• International Journal of Electrical Engineering and Technology (IJEET), ISSN 0976 – 6545(Print), ISSN 0976 – 6553(Online) Volume 5, Issue 5, May (2014), pp. 100-109 © IAEME 102 drawbacks of stepwise operation and stability problem on the grid, also components wear out due to repetitive action. When the phase-shifting transformers are used with power electronics, some of these drawbacks are eliminated. However, they have their own limitations including problems of harmonics, risk of torsional interactions, risk of rapid bypass for grid disturbance, and short overload capability due to low thermal time constant. Recently an asynchronous AC link, an alternative of HVDC link, has been developed for two power systems. The requirement of HVDC link, phase shifting transformers and the problem of re- switching are eliminated by putting a variable frequency transformer (VFT) in between two asynchronous power systems. In fact, VFT is rotated at a particular torque and a particular speed. In this scheme, a separate dc motor is used to control torque, speed and direction of rotation of VFT which in turn controls the power transmission from one power system to another at a constant frequency. However, this VFT based asynchronous link suffers from a serious drawback that it requires a forced rotation of VFT. Moreover; a constant torque is required even at zero speed, when the frequencies of both grids are same. The system also requires frequent shutdown and maintenance due to replacement of carbon brushes of the high rating dc motor which is a part of the VFT system. Moreover; when there is a fault in power system, VFT requires very large torque to compensate. This leads to requirement of very high rating of dc drive as VFT has to handle bulk power. The VFT connects two grids of the same frequency or frequencies of close values. This entire drawback can be overcome by using two induction machines and connecting them to the different frequency grids for power flow between them. Two induction machines provide asynchronous power transmission between two independent power generating networks. This paper presents link for power transfer between the two grids, without restriction on the grid frequencies. The difference in the frequency of two grids can be of small value or large value. II. THEORY OF OPERATION The system consists of two induction motors, connected in cascade for power transfer between the two asynchronous grids. The doubly fed twin stator induction machine (DFTSIM) is being investigated as a variable speed drive. One of the benefits of the DFTSIM is it exhibits synchronous behavior at a pre-determined, user settable, variable speed. The stators of the two induction machines are connected to different values of frequency (grids) and the rotors are connected mechanically. The rotors are also connected electrically for power transfer between the two grids. The system contains two wound rotor induction machines in twin stator configuration. The power is transferred between two generating networks through the electrical connection provided between the rotors. The machine 1 rotor has an induced voltage and magnetic field of frequency fr1 due to its stator field. Similarly for machine 2, the rotor induced voltage and magnetic field have a frequency fr2 due to its stator field. The rotors of the two machines are mechanically coupled and the rotor windings are connected in reverse sequence so as to produce contra rotating fields. The rotating fields produced by two rotors will rotate in opposite direction to each other. The two rotor frequencies must be of the same value to obtain power transfer. Two rotors must be connected electrically to satisfy this condition. Two induction machines provide asynchronous power transmission between two independent power generating networks. The stator magnetic field rotates with synchronous speed and it depends on number of poles and supply frequency of the machines (Ns=120f/P). The rotor magnetic field of each machine depends on machine number of poles and rotor frequency.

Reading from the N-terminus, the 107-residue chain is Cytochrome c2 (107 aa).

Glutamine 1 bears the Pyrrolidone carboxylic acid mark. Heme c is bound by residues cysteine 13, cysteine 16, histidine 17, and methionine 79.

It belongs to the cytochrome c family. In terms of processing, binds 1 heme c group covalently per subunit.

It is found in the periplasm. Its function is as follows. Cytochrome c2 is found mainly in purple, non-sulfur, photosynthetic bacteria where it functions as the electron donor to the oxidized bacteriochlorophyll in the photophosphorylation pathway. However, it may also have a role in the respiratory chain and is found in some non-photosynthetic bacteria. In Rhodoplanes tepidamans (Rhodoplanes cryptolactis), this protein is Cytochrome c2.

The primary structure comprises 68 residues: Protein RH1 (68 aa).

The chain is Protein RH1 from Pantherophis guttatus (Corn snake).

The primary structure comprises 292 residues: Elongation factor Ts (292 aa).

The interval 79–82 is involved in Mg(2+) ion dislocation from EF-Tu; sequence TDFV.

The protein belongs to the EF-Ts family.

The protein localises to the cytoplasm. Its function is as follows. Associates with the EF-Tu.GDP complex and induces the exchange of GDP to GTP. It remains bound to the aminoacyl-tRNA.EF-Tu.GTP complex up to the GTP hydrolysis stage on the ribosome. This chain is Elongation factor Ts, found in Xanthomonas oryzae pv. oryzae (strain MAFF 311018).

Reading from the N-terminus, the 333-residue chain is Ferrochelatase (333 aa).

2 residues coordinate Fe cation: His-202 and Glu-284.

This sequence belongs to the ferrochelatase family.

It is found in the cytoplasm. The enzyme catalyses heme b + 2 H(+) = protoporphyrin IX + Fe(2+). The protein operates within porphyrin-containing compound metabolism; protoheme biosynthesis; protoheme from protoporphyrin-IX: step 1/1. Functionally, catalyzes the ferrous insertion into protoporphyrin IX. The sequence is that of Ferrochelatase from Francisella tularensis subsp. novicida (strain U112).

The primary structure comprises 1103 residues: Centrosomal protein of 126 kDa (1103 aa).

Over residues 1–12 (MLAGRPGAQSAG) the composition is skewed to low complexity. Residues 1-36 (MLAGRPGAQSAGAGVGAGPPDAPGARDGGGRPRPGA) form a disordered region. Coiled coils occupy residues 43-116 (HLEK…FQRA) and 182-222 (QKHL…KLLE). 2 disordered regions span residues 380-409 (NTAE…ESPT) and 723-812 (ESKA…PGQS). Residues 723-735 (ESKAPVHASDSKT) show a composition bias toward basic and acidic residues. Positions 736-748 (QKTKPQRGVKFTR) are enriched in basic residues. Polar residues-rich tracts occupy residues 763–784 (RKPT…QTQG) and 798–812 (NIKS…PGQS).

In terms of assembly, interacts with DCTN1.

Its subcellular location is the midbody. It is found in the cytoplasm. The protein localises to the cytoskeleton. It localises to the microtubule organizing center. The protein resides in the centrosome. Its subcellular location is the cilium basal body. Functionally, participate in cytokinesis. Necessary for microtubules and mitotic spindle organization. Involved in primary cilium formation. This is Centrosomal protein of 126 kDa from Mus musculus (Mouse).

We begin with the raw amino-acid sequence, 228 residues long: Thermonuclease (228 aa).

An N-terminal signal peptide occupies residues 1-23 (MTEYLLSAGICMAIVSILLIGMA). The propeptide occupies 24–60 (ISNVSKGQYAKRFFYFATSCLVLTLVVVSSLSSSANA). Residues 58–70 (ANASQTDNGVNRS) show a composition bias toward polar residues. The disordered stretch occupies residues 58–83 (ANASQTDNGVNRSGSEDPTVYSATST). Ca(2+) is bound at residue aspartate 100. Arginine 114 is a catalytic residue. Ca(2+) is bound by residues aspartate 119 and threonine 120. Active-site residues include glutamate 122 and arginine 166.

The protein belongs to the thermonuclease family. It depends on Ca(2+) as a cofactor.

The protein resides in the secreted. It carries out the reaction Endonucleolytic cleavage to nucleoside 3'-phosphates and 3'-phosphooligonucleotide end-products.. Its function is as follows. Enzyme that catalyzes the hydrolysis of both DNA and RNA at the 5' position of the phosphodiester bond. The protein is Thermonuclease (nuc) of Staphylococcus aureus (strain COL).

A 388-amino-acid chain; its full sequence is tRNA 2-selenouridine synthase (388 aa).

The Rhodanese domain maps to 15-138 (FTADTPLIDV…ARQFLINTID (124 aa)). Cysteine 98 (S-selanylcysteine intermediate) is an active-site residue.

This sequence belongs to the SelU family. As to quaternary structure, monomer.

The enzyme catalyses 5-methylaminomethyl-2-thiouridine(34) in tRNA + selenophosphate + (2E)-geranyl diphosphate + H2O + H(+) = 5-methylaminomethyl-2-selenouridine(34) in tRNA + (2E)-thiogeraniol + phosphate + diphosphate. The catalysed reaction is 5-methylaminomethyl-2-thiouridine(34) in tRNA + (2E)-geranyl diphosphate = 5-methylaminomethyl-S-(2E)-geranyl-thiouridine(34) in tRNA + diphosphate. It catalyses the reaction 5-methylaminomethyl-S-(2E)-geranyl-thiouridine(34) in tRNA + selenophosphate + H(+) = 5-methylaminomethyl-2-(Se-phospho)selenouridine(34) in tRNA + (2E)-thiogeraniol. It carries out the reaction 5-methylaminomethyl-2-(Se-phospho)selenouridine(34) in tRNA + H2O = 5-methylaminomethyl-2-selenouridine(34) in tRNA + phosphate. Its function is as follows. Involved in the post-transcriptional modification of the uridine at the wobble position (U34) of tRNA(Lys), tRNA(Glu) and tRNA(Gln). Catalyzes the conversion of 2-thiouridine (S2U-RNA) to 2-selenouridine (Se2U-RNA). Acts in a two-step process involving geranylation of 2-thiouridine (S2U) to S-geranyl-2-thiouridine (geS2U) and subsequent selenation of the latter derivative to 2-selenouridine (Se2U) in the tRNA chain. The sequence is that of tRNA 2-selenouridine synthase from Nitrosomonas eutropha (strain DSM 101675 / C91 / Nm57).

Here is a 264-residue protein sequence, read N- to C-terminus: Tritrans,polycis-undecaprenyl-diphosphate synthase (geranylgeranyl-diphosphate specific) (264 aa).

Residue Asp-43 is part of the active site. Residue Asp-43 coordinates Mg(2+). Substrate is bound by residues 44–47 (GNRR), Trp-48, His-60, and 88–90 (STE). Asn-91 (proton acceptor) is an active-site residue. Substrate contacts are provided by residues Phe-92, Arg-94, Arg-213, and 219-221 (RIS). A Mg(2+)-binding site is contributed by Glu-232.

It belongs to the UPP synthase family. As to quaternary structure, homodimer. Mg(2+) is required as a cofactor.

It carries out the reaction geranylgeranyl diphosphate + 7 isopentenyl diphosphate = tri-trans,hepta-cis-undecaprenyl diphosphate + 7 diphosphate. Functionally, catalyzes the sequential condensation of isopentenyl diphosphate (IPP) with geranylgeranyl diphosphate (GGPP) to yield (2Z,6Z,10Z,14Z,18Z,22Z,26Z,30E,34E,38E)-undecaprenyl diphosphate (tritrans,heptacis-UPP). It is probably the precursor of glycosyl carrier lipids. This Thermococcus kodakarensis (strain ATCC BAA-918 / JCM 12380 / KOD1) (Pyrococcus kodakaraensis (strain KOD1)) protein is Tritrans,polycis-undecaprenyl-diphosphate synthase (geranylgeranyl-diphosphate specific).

• International Journal of Electrical Engineering and Technology (IJEET), ISSN 0976 – 6545(Print), ISSN 0976 – 6553(Online) Volume 5, Issue 5, May (2014), pp. 100-109 © IAEME 103 III. STEADY STATE EQUATIONS In the analysis, the following assumptions are made: (a) Balanced three phase windings are distributed to produce sinusoidal space variation of flux density; (b) Only the fundamental components of voltage and current are considered; (c) The magnetic circuits are linear, i.e. the effects of saturation and hysteresis are neglected; (d) Zero sequence quantities are not present; (e) The only losses are copper losses; The rotors of the two machines are mechanically coupled with their ‘a’ phases aligned and the windings are connected in reverse sequence so as to produce contra rotating fields that are coincident on the magnetic axis of the ‘a’ phase. The general equation for the DFTSIM, in the rotor reference frame can be written as, [v]= [z] [i] (1) Fig. 1: Arrangement of DFSTIM Where [v] = [v1 v2 * 0] T , [i] = [i1 i2 * ir] T , (2) ሾZሿ ൌ ൦ R1s+ ൫p + jP1 ωm൯L1s 0 ൫p+jp1 ωm൯L1m 0 R2s+ ൫p- jP2 ωm൯L1s ൫p- jP2 ωm൯L2s pL1m pL2m ሺRr+pLrሻ ൪ Rr = R1r + R2r, and Lr = L1r + L2r The electromagnetic torque is given by, τe = 3/2ℜ(jP1L1M i1s * i1r) + 3/2ℜ(-jP2L2Mi2s i1r) (3) where, the first term represents the torque contributed by machine 1 and the second, torque contributed by machine 2.